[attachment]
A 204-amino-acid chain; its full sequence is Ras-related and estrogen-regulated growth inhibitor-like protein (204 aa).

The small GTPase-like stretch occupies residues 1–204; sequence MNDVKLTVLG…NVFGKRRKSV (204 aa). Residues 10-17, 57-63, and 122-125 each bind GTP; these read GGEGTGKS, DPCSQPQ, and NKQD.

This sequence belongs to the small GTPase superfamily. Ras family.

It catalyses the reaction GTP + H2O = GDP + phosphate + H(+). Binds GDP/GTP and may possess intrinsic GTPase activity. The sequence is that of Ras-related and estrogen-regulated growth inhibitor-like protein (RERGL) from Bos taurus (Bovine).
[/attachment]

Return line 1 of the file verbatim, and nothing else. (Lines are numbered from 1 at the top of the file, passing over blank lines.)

A 204-amino-acid chain; its full sequence is Ras-related and estrogen-regulated growth inhibitor-like protein (204 aa).